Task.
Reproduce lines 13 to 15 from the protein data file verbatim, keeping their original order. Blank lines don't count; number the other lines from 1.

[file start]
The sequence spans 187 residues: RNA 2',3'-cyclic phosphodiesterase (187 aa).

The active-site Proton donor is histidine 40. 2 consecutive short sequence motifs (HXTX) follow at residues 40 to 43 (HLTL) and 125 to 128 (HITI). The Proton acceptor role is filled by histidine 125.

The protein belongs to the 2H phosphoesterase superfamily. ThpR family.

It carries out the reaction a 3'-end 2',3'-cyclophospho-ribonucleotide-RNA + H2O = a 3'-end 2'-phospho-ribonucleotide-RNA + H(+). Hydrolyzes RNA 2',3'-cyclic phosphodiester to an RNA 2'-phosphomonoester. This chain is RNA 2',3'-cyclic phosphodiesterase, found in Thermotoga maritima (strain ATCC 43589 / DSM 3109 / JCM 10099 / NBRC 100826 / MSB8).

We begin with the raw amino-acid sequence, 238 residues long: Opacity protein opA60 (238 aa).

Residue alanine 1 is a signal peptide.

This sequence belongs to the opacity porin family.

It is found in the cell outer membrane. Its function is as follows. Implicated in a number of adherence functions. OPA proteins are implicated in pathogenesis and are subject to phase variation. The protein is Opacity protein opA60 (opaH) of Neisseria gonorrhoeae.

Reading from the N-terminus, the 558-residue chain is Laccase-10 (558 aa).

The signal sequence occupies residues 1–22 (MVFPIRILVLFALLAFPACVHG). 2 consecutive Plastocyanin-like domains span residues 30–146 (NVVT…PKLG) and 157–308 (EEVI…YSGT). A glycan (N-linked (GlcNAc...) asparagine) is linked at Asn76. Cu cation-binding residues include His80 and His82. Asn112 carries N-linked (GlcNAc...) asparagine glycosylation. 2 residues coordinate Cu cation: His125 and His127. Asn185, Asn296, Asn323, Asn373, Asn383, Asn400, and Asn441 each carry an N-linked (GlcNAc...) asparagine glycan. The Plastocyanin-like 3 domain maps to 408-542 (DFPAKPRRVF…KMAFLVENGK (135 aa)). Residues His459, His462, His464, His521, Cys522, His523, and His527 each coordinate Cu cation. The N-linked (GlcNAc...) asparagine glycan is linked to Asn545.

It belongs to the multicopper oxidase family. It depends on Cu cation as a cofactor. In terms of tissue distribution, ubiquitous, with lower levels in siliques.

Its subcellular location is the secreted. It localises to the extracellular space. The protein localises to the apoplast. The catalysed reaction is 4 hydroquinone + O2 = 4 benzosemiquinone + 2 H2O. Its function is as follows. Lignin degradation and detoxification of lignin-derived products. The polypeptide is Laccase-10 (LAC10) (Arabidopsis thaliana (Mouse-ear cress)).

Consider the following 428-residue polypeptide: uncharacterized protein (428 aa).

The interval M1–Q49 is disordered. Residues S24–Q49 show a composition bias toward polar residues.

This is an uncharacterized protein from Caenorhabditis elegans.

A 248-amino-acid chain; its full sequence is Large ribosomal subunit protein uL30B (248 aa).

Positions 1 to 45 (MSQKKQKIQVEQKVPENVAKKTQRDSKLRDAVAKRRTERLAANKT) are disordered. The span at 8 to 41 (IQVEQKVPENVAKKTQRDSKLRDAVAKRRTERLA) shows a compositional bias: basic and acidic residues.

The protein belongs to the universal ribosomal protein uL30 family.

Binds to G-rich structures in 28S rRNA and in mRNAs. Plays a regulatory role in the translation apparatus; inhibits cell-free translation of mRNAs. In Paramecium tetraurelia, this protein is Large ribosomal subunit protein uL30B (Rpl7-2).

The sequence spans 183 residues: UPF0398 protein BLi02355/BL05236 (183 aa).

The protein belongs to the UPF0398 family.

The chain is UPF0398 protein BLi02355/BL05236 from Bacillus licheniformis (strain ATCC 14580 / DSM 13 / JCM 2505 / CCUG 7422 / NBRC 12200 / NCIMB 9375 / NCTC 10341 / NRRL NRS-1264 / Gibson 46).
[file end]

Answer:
Consider the following 428-residue polypeptide: uncharacterized protein (428 aa).

The interval M1–Q49 is disordered. Residues S24–Q49 show a composition bias toward polar residues.

This is an uncharacterized protein from Caenorhabditis elegans.